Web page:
Entomophagy and future foodstuff: a saga of sinister locusts in The Swarm

Muzafar Riyaz

Division of Taxonomy & Biodiversity, Entomology Research Institute, Loyola College, Chennai, Tamil Nadu, India.

Email: bhatmuzaffar471 (at) gmail (dot) com

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The Swarm (La Nuée) is a 2020 French horror film later released by Netflix worldwide on 06 August 2021 (except in France, China and Spain). The film was directed by Just Philippot; the story takes place in a rural area of southern France, where a single mother, Virginie, has been living with her two children, Laura and Gaston. Before the death of her husband Nico, they were raising goats to make ends meet, but to support her children and save her property from foreclosure, she decided to raise locusts, the species is Locusta migratoria (Linnaeus, 1758), as a protein supplement and pet feed. Virginie, however, fails to produce a good harvest and the pay is poor. What’s more, her daughter Laura has a fight with a boy at school for mocking her family in videos that he was posting online.

Movie poster. Image extracted from IMDb.

The anguish and distress lead Virginie into a rage. She goes inside the locust greenhouse and starts thrashing the breeding containers, but she accidently falls to the ground and becomes unconscious. When she wakes up, Virginie beheld a very unusual sight: the locusts were crawling over her body and tasting the blood from her wounds. Meanwhile, Gaston also discovered that these locusts were attracted to blood after his pet locust fed on a wound on his hand.

Virginie feeding the locusts in the greenhouse. Screen capture from the film (49:10).
Close-up of a locust (Locusta migratoria) feeding on Virginie’s blood. Screen capture from the film (22:37).

Virginie realizes that these locusts’ taste for blood causes them to breed more and thus provide her with a way to turn her business around. She becomes obsessed with providing the rapidly multiplying locusts with food, from her own blood to that of nearby animals she killed. Virginie felt that this was her only lifeline to have any sort of success. However, at the same time her mental wellbeing was going from bad to worse, as she killed a neighbor’s dog and cow to feed her locusts.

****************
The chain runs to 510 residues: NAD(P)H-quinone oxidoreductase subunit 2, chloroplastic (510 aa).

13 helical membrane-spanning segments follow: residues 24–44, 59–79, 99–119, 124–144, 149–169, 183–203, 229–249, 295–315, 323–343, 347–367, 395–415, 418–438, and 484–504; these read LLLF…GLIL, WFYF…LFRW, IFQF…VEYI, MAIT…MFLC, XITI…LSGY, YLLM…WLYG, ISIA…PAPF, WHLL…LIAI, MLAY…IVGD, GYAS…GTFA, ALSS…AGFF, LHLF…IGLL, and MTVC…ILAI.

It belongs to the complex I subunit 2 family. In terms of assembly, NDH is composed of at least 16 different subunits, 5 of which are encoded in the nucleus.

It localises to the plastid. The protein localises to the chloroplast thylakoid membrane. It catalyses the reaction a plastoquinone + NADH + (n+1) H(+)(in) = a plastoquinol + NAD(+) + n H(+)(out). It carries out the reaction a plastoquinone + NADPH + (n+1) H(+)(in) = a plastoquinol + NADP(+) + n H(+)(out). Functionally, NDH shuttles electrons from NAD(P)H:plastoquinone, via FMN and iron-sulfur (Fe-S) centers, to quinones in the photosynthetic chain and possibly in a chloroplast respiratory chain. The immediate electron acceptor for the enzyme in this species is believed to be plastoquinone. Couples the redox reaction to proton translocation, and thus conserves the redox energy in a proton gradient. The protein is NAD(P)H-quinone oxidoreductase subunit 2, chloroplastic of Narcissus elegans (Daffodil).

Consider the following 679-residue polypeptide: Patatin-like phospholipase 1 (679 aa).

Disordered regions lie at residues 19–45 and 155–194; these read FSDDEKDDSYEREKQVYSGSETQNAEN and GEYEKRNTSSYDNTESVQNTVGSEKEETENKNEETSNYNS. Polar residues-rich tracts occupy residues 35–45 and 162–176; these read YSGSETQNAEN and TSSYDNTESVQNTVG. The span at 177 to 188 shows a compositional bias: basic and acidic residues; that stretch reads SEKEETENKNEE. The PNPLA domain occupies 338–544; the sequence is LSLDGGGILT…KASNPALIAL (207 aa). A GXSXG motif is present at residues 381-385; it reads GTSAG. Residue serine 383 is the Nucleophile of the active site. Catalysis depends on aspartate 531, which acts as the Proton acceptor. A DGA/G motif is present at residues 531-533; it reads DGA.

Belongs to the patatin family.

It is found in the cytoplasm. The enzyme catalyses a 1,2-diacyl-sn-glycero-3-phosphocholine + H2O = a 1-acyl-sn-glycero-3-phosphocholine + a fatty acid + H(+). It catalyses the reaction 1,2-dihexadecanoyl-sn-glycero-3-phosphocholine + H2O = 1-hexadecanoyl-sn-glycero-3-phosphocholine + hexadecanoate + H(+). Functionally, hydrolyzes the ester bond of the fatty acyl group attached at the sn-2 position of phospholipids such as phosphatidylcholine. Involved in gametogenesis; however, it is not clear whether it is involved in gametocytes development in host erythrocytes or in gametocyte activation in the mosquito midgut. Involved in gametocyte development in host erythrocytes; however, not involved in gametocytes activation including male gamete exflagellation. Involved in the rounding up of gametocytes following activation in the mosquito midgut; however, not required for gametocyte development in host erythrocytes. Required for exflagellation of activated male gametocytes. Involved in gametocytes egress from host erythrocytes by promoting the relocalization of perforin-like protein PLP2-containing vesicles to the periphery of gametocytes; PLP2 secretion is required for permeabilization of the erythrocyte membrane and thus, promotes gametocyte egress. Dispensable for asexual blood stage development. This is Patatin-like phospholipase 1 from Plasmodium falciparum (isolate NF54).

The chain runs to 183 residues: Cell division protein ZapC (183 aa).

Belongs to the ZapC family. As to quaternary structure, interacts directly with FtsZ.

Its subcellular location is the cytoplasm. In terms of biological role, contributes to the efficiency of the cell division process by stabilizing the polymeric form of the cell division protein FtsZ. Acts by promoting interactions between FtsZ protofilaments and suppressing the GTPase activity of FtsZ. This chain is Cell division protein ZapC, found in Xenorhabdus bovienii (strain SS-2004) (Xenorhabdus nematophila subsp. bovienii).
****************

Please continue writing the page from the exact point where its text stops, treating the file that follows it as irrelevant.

Later on, Virginie refuses to acknowledge the issues with her livestock feeding methods. Karim, who is a good friend of Virginie, tries to burn down the locusts’ pods and she attempts to stop him. However, a swarm of locusts escapes from the greenhouse and begins to attack them. Karim flees to the house (where Laura was also hiding). Virginie hears Laura’s screams and goes inside the house, where Karim is being eaten alive by the locusts that broke through the windows. Fortunately, for Laura, her mother comes to her senses and realizes that the locusts need to be drawn away from her daughter if she is to survive the swarm. Virginie makes cuts on her hands and covers herself in blood, acting as bait to the swarm in an attempt to save her daughter. However, the locusts apparently lose their appetite and dissipates; Virginie and Laura both survive.


The human population is increasing at an unprecedented rate and meeting the basic food needs of almost 8 billion people is quite a challenge, with limited global croplands and challenges in cultivating those (Dou et al., 2016). This has always been more onerous for developing nations across the globe. Food produced for human consumption is constantly being lost or wasted: around one third of it, estimated in 1.3 billion tonnes, is lost every year, which has brought about a number of ecological impacts (Gustavsson et al., 2011). As global food demand grows exponentially and hunger remains a reality in many places of the Global South, new approaches and strategies are needed.

Insects are the most proliferous group of (visible) living creatures on the planet. The history of insects began in the Carboniferous period (or maybe even the Devonian), circa 350 million of years ago (Engel, 2015). Insects are the most diverse group of living organisms in sheer number of species and they play a vital role in the functioning of ecosystems providing many kinds of so-called “ecosystem services”. These include: pollination, predation and parasitism of many crop pests, decomposition of organic matter, and honey production, not to mention the economic benefits and revenue generated. Insects have been put in “service” of humankind for ages (Riyaz et al., 2022).